How does that compare with a public service? Well, there are some services where charges are made but generally there is not a market because public bodies usually have a monopoly on the service in some geographic area. But there are some areas where there are comparable private sector providers whose prices could be used as a signal. Except, how many local authorities would compare the unit costs of their schools with fee-paying private schools, or compare their access-for-all leisure centres with members-only private gyms? "They're not offering the same things as us," would be the cry so of course our unit costs are different from theirs.

So, based on my experience, what would I recommend? In my view the answer is much easier to find than carrying out benchmarking exercises because the organisation already has it. The answer is to compare our own unit costs over time. This avoids all the problems of alternative accounting treatments, geogrpahical differences in prices, etc. and it builds on the idea that however good a service is the managers should strive to improve it. I'm sure that if all the time and energy spent carrying out benchmarking work and then defending or criticising the results was spent on improving services the benefit for the public would be significantly improved.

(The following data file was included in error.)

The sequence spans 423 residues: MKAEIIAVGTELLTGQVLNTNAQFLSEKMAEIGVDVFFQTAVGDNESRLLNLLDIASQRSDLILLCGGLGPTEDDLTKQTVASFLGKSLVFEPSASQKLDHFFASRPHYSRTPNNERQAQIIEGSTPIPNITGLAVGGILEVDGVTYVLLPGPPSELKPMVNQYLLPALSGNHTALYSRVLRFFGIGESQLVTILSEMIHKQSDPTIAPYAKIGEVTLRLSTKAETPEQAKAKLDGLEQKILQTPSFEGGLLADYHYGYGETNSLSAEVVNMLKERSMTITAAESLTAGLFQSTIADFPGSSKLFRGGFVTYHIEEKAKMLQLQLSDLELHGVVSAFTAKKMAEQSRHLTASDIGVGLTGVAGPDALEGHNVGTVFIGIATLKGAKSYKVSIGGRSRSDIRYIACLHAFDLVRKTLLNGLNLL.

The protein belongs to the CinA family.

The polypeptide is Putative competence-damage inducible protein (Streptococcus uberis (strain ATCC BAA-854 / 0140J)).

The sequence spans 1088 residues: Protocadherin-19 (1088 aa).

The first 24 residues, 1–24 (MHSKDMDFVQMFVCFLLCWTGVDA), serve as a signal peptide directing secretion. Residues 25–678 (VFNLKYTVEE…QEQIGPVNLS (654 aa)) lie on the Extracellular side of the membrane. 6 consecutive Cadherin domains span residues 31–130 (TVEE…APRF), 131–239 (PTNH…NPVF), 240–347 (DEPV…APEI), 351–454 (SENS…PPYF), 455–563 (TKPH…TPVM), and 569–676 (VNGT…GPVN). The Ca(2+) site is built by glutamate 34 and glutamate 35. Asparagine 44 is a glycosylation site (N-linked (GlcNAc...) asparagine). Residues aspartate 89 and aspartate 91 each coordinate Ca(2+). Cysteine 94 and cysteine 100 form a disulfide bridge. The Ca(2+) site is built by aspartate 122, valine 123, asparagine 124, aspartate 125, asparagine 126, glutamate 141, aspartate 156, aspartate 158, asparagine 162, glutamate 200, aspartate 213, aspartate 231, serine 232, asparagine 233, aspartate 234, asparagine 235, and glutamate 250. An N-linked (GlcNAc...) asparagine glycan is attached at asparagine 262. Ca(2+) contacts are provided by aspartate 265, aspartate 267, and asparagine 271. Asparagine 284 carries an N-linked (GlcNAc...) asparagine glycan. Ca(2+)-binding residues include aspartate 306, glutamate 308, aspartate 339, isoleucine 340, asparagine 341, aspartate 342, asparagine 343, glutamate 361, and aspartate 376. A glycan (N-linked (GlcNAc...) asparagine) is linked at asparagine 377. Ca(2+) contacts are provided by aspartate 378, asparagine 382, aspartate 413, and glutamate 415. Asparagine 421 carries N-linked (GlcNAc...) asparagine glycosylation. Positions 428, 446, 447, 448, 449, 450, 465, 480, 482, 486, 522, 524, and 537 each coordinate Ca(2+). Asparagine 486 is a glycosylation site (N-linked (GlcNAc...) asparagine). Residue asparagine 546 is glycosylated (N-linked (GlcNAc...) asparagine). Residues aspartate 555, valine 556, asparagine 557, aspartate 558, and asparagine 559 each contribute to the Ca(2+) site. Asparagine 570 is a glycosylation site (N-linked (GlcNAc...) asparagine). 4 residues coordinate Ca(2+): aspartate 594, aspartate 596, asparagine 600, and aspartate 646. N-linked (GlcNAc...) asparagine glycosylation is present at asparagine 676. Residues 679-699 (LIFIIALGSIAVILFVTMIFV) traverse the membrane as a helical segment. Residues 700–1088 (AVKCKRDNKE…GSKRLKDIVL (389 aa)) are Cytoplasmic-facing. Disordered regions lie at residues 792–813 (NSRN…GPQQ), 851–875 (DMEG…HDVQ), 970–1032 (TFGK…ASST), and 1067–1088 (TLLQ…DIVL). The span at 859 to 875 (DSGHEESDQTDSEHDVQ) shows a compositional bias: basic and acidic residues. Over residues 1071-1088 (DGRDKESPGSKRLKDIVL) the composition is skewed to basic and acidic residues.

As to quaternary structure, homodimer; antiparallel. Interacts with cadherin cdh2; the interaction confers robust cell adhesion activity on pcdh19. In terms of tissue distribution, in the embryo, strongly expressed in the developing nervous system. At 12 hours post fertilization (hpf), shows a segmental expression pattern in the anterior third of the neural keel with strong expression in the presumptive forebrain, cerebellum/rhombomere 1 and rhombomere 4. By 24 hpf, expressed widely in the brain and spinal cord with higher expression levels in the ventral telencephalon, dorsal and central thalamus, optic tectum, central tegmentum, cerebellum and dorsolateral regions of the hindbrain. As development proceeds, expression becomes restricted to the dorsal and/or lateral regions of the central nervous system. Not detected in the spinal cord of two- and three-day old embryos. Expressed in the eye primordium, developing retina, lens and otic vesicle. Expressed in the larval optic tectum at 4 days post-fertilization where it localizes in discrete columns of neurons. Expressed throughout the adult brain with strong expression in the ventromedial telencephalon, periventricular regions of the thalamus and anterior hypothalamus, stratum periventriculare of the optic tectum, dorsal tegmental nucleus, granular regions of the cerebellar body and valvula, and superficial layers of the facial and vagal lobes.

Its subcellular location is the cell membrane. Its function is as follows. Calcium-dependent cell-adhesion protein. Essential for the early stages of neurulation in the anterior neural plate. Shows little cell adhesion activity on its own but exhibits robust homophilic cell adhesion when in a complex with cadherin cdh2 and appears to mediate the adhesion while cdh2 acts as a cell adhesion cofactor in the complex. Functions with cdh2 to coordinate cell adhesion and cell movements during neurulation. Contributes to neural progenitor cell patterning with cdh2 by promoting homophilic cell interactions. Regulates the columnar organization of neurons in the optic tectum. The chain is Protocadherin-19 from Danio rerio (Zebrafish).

Demeere, N., Stouthuysen, K., & Roodhooft, F. (2009). Time-driven activity-based costing in an outpatient clinic environment: Development, relevance and managerial impact. Health Policy, 92(2-3), 296–304. doi:10.1016/j.healthpol.2009.05.003

Will a strategic partnership save money for a police force

Last week I gave a short presentation to the joing national conference of the Police Authority Treasurers Society and the Directors of Finance of police forces. I have helped the police in Lincolnshire and West Midlands with the procurement of strategic partnerships but this talk was not about those projects. Instead I was commissioned to talk about the pros and cons of having a strategic partnership. I hope I achieved that. One treasurer said to me afterwards that is was "as balanced an exposition of the issues of outsourcing" as he'd heard. I guess that means I did what was asked of me.